Search Results

FILM UN2190 Topics in American Cinema. 3 points.

Film Noir:

,

This course surveys the American film genre known as film noir, focusing primarily on the genre’s heyday in the 1940s and early 1950s, taking into account some of its antecedents in the hard-boiled detective novel, German Expressionism, and the gangster film, among other sources. We will consider a number of critical and theoretical approaches to the genre, and will also study a number of film noir adaptations and their literary sources.

,

Comedy:

,

This course will explore the history of American film comedy from the origins of cinema to the present. In its various forms, comedy has always been a staple of American film production; but it has also always been a site of heterogeneity and nonconformity in the development of American cinema, with neither its form nor its content fitting normative models of film practice. This course accounts for that nonconformity by exploring comedy’s close and essential links to “popular” cultural sources (in particular, vaudeville, variety, stand-up); it looks at how different comic filmmakers have responded to and reshaped those sources; and it examines the relation between comedy and social change. Rather than engage the entire spectrum of comic styles (animation, mockumentary, etc.), this course is primarily focused on a single tradition bridging the silent and sound eras: the performance-centered, “comedian comedy” format associated with performers as diverse as Charlie Chaplin, Mae West, the Marx Brothers, and, into the present, Sacha Baron Cohen, Dave Chappelle, Amy Schumer, and others. “Laughter and its forms,” writes theorist Mikhail Bakhtin, “represent the least scrutinized sphere of the people's creation.” This course will restore film comedy to the scrutiny it deserves, examining both its inward formal development and its external relation to other modes of social expression.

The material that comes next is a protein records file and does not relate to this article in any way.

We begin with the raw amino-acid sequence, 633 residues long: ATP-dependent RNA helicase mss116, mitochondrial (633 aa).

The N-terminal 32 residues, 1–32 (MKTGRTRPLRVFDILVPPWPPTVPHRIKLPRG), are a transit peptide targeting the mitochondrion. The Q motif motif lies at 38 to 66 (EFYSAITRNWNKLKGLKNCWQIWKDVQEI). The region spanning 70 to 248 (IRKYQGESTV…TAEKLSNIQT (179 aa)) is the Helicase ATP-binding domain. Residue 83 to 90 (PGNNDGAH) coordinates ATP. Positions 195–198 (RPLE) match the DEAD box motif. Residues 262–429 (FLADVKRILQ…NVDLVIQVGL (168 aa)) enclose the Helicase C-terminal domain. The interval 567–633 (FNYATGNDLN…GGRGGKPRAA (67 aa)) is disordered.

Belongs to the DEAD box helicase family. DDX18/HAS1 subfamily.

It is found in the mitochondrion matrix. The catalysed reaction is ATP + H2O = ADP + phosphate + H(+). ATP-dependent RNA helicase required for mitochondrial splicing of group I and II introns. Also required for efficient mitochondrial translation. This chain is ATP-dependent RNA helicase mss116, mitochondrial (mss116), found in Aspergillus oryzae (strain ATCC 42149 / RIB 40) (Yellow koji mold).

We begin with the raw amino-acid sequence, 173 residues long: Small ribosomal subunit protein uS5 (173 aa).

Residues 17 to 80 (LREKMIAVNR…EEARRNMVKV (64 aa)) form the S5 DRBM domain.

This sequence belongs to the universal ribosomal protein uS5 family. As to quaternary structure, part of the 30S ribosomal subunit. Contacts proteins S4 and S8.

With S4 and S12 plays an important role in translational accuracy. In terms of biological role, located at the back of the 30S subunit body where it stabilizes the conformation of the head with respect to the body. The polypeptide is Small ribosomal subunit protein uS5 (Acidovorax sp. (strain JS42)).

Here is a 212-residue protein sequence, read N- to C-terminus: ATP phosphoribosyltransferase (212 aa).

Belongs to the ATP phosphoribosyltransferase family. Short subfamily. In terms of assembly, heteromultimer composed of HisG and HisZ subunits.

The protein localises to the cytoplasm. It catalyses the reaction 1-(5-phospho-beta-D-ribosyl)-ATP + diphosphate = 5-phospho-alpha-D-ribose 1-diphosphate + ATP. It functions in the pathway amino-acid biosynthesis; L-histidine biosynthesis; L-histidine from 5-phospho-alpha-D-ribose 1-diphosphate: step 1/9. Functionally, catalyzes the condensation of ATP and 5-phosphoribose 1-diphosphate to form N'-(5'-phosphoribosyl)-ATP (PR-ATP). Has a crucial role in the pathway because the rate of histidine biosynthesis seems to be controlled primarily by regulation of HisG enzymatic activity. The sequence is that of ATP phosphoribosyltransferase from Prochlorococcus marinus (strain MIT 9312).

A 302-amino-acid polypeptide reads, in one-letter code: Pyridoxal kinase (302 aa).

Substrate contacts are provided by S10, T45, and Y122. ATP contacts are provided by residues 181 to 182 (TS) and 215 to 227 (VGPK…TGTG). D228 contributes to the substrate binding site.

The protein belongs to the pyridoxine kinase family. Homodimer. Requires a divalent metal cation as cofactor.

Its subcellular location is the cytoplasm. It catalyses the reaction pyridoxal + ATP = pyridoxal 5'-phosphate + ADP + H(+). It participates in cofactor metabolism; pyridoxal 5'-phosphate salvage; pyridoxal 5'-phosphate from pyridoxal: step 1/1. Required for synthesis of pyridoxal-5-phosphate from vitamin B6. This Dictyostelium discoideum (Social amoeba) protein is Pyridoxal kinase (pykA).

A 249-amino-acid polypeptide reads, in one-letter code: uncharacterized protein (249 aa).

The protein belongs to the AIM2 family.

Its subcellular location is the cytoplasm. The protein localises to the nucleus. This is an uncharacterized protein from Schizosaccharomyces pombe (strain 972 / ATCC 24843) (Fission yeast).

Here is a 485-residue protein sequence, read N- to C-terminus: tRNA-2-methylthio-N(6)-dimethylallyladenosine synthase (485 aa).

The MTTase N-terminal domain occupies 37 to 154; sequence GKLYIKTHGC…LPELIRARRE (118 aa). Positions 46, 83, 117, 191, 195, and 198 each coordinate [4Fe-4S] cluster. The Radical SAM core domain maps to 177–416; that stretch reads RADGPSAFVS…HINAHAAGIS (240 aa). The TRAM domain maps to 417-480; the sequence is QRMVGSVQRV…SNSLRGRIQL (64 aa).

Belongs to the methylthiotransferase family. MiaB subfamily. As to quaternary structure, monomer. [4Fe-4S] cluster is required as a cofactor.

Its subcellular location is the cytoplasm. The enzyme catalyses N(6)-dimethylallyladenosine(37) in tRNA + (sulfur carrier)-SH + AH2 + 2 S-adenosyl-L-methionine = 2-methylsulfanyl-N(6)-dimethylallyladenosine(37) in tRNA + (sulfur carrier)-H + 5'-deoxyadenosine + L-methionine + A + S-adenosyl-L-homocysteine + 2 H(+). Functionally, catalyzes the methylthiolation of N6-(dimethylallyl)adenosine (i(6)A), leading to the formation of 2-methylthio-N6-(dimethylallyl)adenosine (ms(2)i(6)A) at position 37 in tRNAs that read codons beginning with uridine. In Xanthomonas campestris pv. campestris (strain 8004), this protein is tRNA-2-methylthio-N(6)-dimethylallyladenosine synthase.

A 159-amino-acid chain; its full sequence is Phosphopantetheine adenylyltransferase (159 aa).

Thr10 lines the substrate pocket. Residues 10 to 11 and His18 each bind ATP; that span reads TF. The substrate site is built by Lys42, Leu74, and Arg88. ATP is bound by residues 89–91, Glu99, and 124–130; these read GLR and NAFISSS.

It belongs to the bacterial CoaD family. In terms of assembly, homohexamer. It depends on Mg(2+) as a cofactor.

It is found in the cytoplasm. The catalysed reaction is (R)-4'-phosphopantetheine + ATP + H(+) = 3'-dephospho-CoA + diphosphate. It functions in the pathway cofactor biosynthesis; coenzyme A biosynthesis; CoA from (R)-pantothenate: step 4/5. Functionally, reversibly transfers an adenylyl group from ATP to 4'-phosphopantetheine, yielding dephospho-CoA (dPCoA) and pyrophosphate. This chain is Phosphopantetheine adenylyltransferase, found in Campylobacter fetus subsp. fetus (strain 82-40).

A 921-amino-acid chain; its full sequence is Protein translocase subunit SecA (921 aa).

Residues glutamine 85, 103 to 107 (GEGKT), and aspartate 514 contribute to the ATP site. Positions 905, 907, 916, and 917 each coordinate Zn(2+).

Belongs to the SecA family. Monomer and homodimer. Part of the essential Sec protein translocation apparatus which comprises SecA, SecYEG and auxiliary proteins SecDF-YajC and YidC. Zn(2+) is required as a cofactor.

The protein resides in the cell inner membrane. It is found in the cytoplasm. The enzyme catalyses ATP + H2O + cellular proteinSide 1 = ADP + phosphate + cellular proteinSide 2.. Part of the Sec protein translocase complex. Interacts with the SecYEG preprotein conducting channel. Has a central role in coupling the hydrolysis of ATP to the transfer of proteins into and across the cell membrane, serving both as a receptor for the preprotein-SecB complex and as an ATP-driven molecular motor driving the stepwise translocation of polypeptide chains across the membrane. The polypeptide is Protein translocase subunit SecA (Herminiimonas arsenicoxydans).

,

Western:

,

This course surveys the first century of the American Western film genre, and its relation to American imaginings and ideologies of the “frontier,” with in-depth readings of key precursor texts, including memoirs, histories, novels, and other forms. We will consider the evolution of the genre and its changing place within the film industry, and study exemplary films that established and challenged the genre’s narrative, aesthetic, and ideological conventions. We will explore how films engage with the history and myth of the American West in various historical circumstances. We will also be analyzing the politics of the Western, in particular how films articulate configurations of race, class, nation, and gender. And we will study the way Western films and filmmakers themselves interrogate the analytic categories we use to study them -- categories such as “genre” and “auteur” – with specific attention to the work and career of John Ford. Please note: the course requires sustained engagement with and analysis of lengthy written texts as well as films, so please be prepared for a bit more reading than what you might expect from a typical film survey course.  Corequisite FILM UN2191.

Spring 2019: FILM UN2190
Course Number Section/Call Number Times/Location Instructor Points Enrollment
FILM 2190 003/29694 M 1:10pm - 2:25pm
Kob Lenfest Center For The Arts
Robert King 3 69/100
FILM 2190 003/29694 W 1:10pm - 3:55pm
Kob Lenfest Center For The Arts
Robert King 3 69/100
Fall 2019: FILM UN2190
Course Number Section/Call Number Times/Location Instructor Points Enrollment
FILM 2190 004/44884 M 10:00am - 1:50pm
Room TBA
James Schamus 3 23/60